And while I totally accept creating an education system that caters to the masses as well as the edges is incredibly difficult, having a one-dimensional system that ‘succeeds’ by forcing compliance and oppression is not the solution either.

What the British PM needs to understand is making kids study maths for longer isn’t going to solve the UK’s economic woes. But maybe designing an education system that enables teachers to help kids learn how to play to their strengths, is.

Or to paraphase Sir Ken Robinson … see creativity and imagination as a strength, not a weakness.

We’re so lucky Otis’ school values potential rather than parity … but I can’t help but wonder how many other clever kids are out there who have been written off simply because the system would not allow for them to be recognised, embraced and helped.

When will certain governments understand an educated generation is a successful nation?

Probably when they understand school should be about learning not teaching and it’s an investment rather than a cost.

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We Need More Bob. [Hoskins, Not Campbell’s]

First of all, as today is 11.11, I want to acknowledge all the people who paid the ultimate sacrifice to ensure the world had peace.

Given the state of where we’re all at, there is the potential it was all in vain, so I hope sanity prevails and tyrants are dealt with.

OK, now I’ve done the mature bit, I want to talk about Bob Hoskins.

No … not because I have more than a passing resemblance to him … but because I read something recently that reinforced why I liked him so much.

For those who don’t know who he is, he’s the now deceased British actor famous for his roles in movies such as, The Long Good Friday, Who Framed Roger Rabbit, TwentyFourSeven [by my mate Midlands mate, Shane Meadows] and errrrrm, the iconic tragedy that was Super Mario Bros … the first ever movie based on a video game and notorious for how terrible the filming was, let alone the final product.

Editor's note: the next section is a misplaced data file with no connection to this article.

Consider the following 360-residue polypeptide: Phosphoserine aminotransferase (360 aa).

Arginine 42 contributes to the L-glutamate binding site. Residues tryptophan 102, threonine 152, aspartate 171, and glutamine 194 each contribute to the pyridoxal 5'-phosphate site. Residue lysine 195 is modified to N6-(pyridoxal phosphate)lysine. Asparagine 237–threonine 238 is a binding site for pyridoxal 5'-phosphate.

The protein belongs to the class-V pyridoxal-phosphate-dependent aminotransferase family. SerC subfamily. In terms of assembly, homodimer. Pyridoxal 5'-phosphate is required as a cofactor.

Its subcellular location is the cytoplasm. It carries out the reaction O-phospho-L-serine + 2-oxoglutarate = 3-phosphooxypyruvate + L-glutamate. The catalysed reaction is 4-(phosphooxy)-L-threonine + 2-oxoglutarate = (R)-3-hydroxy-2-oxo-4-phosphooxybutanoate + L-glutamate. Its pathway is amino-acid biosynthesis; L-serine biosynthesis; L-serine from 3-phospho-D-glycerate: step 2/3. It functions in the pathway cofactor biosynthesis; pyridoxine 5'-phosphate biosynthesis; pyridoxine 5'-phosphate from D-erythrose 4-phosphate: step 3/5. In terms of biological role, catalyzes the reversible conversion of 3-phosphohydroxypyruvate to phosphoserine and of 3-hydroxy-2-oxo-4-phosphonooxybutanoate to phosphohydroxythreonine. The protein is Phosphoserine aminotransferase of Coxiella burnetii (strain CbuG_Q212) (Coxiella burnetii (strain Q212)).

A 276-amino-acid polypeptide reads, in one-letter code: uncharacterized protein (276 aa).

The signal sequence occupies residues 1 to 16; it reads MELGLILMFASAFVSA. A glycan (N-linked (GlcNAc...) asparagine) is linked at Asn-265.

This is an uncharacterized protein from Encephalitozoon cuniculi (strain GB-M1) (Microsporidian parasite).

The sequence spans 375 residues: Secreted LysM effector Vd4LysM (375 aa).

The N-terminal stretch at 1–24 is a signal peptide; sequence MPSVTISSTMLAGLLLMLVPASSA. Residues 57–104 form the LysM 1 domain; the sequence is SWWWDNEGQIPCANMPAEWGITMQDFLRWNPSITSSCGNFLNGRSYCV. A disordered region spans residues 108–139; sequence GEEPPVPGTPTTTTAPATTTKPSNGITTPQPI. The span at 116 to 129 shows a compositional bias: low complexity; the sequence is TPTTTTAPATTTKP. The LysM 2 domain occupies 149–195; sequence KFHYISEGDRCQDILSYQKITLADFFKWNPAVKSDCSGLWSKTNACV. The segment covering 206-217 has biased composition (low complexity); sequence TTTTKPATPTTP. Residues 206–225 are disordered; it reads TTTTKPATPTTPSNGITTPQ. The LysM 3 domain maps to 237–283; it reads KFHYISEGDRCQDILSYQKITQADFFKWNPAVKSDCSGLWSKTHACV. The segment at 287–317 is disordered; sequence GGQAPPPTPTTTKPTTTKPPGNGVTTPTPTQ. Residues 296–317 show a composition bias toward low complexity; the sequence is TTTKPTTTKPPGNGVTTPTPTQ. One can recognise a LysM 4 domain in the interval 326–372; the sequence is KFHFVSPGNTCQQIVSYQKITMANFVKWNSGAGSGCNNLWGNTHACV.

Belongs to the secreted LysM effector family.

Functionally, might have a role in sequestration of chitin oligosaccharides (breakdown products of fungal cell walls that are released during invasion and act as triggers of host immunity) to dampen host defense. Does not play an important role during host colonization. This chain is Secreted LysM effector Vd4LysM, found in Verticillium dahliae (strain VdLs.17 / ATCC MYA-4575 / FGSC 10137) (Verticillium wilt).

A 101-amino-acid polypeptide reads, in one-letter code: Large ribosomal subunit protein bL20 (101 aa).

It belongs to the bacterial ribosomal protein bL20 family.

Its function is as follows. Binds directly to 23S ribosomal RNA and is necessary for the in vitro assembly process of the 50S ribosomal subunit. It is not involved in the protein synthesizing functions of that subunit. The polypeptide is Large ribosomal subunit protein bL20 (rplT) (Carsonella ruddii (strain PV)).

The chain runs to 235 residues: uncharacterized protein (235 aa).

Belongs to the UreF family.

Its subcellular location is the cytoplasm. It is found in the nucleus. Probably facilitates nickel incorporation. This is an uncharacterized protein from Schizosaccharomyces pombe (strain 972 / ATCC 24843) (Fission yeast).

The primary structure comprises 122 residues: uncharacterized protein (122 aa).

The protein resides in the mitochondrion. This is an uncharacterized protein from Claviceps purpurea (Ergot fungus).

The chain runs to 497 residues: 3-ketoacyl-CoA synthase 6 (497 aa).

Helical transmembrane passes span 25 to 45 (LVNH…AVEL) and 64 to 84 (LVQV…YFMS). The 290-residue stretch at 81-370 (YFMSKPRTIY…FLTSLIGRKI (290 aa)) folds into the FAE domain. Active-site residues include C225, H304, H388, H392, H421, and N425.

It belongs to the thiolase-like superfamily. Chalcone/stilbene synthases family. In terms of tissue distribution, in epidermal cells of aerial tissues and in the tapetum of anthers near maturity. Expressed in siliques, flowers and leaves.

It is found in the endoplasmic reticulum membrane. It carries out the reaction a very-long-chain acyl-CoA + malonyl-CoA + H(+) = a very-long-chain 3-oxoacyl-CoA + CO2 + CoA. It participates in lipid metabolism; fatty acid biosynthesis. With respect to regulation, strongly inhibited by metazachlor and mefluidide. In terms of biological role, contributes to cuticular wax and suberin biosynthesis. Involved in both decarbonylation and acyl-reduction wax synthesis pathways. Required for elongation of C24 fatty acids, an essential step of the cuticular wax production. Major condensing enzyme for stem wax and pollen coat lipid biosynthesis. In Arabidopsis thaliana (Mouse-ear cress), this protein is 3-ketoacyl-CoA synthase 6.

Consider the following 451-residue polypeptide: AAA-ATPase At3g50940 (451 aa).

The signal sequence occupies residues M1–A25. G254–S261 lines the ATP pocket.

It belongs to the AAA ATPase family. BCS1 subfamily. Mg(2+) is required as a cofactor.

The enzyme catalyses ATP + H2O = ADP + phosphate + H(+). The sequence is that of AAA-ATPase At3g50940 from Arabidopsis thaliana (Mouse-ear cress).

[More on that last one in a minute]

However where my appreciation of Bob started was not in a movie but in an interview.

He was on a chat show and they asked him …

“How hard is it to film back to back movies?”

He could have gone on a rant about the demands it takes out on him.

Not seeing his family.

Not being home.

The physical and mental exhaustion.

But he didn’t, he said this:

“I’ll tell you what’s hard. Nurses jobs are hard. Single parents lives are hard. Working in a factory is hard. I’m well looked after and well paid for pretending to be someone else on a screen, My life isn’t hard compared to those people. They’re the one’s who deserve the adulation, not me”.

And he meant every word, because not only was Hoskins notoriously self aware, he also found the Hollywood machine very uncomfortable. He loved acting but he hated the fawning.

Nothing sums this up more than his involvement with the movie Super Mario Bros.

The full disaster of the filming can be read here or here … but this quote by Hoskins probably sums it up best:

“The worst thing I ever did? Super Mario Bros. It was a fucking nightmare. The whole experience was a nightmare. It had a husband-and-wife team directing, whose arrogance had been mistaken for talent. After so many weeks, their own agent told them to get off the set! Fucking nightmare. Fucking idiots.”

However after the movie he said something that not only summed up his love of his children and his chosen career, but captured why the advertising industry – for all its faults – can still hold magic.

Sure, not what it once was.

Sure, with it having huge implications on its future.

But something that I can’t imagine many other industries having.

And while we strive to be taken seriously as a discipline in the world of commerce, it might be with worth us remembering its the ridiculousness that made/makes us special. For the work it lets us create. For the influence on culture we can shape. For the way we can make brands something people want to know more about rather than just ignore.